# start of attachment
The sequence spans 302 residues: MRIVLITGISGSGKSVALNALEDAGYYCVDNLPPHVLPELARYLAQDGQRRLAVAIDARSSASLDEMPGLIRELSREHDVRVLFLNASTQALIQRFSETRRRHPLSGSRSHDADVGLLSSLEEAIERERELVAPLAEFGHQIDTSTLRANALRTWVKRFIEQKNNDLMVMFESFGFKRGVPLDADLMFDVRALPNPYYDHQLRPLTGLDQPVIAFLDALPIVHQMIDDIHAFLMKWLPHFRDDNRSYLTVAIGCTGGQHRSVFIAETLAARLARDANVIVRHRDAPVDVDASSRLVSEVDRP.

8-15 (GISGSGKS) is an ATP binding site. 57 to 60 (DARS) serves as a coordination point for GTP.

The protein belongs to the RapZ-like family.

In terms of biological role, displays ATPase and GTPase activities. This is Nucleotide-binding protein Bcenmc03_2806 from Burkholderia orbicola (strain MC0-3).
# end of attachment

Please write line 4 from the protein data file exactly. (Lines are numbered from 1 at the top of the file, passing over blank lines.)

In terms of biological role, displays ATPase and GTPase activities. This is Nucleotide-binding protein Bcenmc03_2806 from Burkholderia orbicola (strain MC0-3).